TECHNOLOGY ON TAP: THE BARS OF THE FUTURE

Imagine: you walk into your favorite bar for a quick drink. Inside you quickly glance around for a friendly face, while you set your personal ID card on the bar’s glowing surface. Immediately the surface responds with information about your previous drink orders, your favorite beers on tap, and the day’s happy hour specials. You hit the screen to order a drink, and voilà—a beer appears before you in seconds. Minority Report meets happy hour?

From digital menus to vaporized drink clouds to robotic bartenders, even “getting our drink on” is becoming a high-tech experience. Oh, and those futuristic-sounding menu tables? Beta versions are already being tested in Hong Kong.

The Bartender:
In the bars of the future, your bartender is more likely to have a science degree from MIT than a bartending class certificate. That is, if they are human at all. Last year, Google introduced KegDroid, a little green robot that turns on when approached, keeps drinking tabs via Google Plus, and pours 1-, 8-, and 12-ounce pours of whatever beers are on tap.

Where to try in San Francisco:
No robots yet. But in SF, bars like AQ, Bourbon and Branch, Alembic, and our nightlife feature, Big, are busy introducing molecular mixology features like smoking ice, foam, and spherical liquor to Bay Area patrons.

The Menu:
In San Francisco, Bay Area–based Coaster is leading the phone-menu market with its app. Download straight to your phone, and use at a variety of local bars. Coaster allows patrons to order drinks and pay from their phones, eliminating the need to wait in line or talk to a bartender.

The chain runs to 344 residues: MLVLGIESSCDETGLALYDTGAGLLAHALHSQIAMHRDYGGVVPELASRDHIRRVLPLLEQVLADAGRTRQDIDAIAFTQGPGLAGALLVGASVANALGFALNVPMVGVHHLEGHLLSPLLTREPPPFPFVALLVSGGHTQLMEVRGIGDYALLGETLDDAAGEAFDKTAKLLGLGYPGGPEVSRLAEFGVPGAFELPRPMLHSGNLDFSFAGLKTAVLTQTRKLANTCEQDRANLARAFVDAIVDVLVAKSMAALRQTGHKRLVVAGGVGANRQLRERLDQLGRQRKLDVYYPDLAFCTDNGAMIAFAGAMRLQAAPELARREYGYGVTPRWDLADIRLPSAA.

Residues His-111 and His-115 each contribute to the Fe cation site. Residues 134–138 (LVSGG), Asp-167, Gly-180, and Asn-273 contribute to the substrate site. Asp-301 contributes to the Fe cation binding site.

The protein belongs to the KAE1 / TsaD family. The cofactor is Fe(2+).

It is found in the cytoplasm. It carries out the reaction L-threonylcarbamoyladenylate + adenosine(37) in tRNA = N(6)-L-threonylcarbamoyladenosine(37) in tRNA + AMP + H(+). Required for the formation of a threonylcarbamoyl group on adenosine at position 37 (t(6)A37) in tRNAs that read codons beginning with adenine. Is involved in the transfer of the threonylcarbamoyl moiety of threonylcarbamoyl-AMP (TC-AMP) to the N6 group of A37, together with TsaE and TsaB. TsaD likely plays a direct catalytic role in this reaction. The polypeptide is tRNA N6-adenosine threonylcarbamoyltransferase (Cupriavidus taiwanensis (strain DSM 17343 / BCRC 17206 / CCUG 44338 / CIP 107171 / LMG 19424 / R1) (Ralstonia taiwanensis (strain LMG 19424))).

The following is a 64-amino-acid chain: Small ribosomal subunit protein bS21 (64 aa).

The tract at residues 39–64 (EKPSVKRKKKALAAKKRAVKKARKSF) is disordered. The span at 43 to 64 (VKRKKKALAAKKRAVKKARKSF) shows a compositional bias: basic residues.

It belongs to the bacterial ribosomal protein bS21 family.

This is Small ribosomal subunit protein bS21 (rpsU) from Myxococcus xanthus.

Where to try in San Francisco:
Coaster is up and working at Public Works, Wish, Jones, Harlot, Eve Lounge, Temple, and 111 Minna.

The Spirits:
From bourbon aged on ocean liners to liquors poured over the naked bodies of models before bottling, specialty spirits are the way of the future. Even “sustainable spirits” are available now with Veev’s Açaí liquor, which is distilled from rare Amazonian fruits. Veev claims to pack a punch of antioxidants with each serving and donates 1 percent of all sales to rainforest preservation.

Where to try in SF: Drink (socially) responsibly with Veev cocktails at Cantina Lounge, Gitane, and The Tipsy Pig.

The Cocktail:
Shaken or stirred? isn’t the question anymore. Try gas, liquid, or solid? Invented by a bartender in Chicago, the new Vaportini eliminates liquid cocktails altogether by vaporizing the alcohol into a cloud, which is then inhaled through a straw. Another edible mist is the cocktail perfume. Mandy Aftel of Atelier Perfumes in Berkeley creates perfume-grade edible extracts for mixology giants such as PDT in New York to spray on their cocktails.

Where to try in San Francisco:
Aftel’s spritzes have perfumed cocktails at Blackbird and our nightlife feature, Big.

The Buzz:
In the bars of the future, it won’t be the bartender who cuts off sloshy patrons—it will be their ice cubes. MIT Media Labs student Dhairya Dand recently created an ice cube, equipped with a sensor and light, that glows a different color based on the number of times the glass has been tipped back. It will even text a designated number when you’ve had too much.

But what if you enjoy ordering drinks from a human bartender, prefer old-fashioned ice to liquid nitrogen, or simply enjoy the act of sipping? Don’t worry—San Francisco is still the city of classically unfussy cocktails and human-populated happy hours.

 

 

 

 

 

 

 

 



 

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This article was published in:
Idea Issue - Released March 2013
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